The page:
Posted in Policy & Regulation

Eduardo Ustaran Discusses Brexit and ePrivacy on IAPP Podcast

Eduardo Ustaran was featured on the IAPP’s Privacy Advisor Podcast to discuss latest developments of Brexit—including various potential outcomes—and how companies doing business in the United Kingdom are looking ahead to prepare post-Brexit privacy and data protection compliance practices. Eduardo also outlined the state-of-legislation of the European Union’s ePrivacy update and discussed how the anticipated regulation may develop during Romania’s term in the Presidency of the Council of the European Union. To access The Privacy Advisor Podcast: Dispatch from London on Brexit and the ePrivacy Regulation, click here.

Posted in Internet Photo of David Taylor

.UK right of registration – have you secured your .UK domain?

Nominet, the Registry responsible for operating the .UK country code Top Level Domain (ccTLD) for the United Kingdom, launched the registration of domain names directly under the .UK top level domain name extension back in June 2014.  Eligible registrants were given five years to secure their .UK domain names.  They only have a couple of months left as the reservation period is soon coming to an end. Before June 2014, domain name registrations were only possible at the third level, under extensions such as .CO.UK, .ORG.UK, .NET.UK, .ME.UK, .LTD.UK or

Posted in Intellectual Property, Internet, Policy & Regulation, Technology Photo of Jane Seager

EUIPO issues a Comparative Case Study on Alternative Resolution Systems for Domain Name Disputes

The European Union Intellectual Property Office (EUIPO) recently published a Comparative Case Study on Alternative Resolution Systems for Domain Name Disputes which highlights the main similarities and differences between various Dispute Resolution Procedures (DRPs), analysing in particular the different procedures, fees, timelines and case statistics.  The study also compared the likely outcomes of a few selected DRPs in relation to various pre-defined case scenarios.  The objective of the study was to compare and contrast the key characteristics of each DRP and bring greater clarity for all interested parties. The study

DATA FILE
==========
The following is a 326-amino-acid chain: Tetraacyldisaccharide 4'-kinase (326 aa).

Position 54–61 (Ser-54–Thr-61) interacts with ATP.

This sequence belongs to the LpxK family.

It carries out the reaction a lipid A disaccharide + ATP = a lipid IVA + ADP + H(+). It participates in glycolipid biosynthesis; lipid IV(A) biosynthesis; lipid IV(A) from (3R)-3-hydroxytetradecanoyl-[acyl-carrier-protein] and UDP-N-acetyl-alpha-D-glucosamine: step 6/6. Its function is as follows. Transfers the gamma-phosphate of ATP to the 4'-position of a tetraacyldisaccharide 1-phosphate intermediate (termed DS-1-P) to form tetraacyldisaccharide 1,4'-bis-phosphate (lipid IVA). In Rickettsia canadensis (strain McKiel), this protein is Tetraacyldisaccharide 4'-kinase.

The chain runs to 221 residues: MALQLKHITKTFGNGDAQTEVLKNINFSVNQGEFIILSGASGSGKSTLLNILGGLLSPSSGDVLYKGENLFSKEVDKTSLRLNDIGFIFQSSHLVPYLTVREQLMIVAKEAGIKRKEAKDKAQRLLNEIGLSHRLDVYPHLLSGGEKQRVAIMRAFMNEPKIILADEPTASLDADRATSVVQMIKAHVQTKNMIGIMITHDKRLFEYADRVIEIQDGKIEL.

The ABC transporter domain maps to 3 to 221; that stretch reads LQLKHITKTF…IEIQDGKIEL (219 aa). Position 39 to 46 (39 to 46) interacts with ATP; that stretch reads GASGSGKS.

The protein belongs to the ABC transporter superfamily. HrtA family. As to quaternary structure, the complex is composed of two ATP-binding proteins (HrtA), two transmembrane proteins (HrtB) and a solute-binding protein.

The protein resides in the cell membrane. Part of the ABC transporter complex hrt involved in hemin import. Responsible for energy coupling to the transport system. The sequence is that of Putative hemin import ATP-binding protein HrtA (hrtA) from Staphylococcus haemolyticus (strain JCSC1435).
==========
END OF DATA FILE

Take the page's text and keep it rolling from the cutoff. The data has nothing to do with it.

Posted in Broadcasting, Copyright, Cybersecurity, Data Protection & Privacy, Digital Single Market (EU), e-commerce, Policy & Regulation, Technology, Telecoms & Broadband Photo of Peter WattsPhoto of Penny Thornton

The Brexit White Paper: A digital Brexit?

The UK Government’s White Paper sets out detailed proposals for the UK’s relationship with the EU following Brexit. As described in our dissection of the document as a whole, the White Paper sees the digital economy as an area of global opportunity for the UK.   So what does the Government have to say about sector? The White Paper’s distinguishes physical goods from the digital and services sectors. Integrated supply chains and the challenges of the Irish border have driven an approach to physical goods which maintains a high degree of

Posted in Technology Photo of Penny ThorntonPhoto of Imogen Ireland

Are the UK’s intellectual property laws ready for AI?

“AI doesn’t just belong to a few tech giants in Silicon Valley”: these were the words of Google Cloud’s chief scientist for AI, Fei-Fei Li, speaking in March 2018 at a panel discussion on the impact of AI. Whilst companies such as IBM, Microsoft and Google have been at the forefront of AI for a number of years, many organizations across many different industries, are now looking to jump on the bandwagon, as AI continues to permeate the public consciousness. In response to the gathering momentum behind AI, thought-leaders in

Posted in Policy & Regulation Photo of Oliver WilsonPhoto of Josefine Crona

The impact of the Geo-blocking Regulation after Brexit

In anticipation of the UK’s withdrawal from the European Union, the European Commission has released a Notice to Stakeholders on the impact of Brexit on the incoming rules on geo-blocking (the “Notice“). The Geo-blocking Regulation (Regulation (EU) 2018/302) was adopted by the EU on 27 February 2018 and will apply from 3 December 2018 (see our blog here), prohibiting online sellers (from the EU, UK or any other third country) who direct sales to customers in an EU Member State from discriminating against customers elsewhere in the EU based on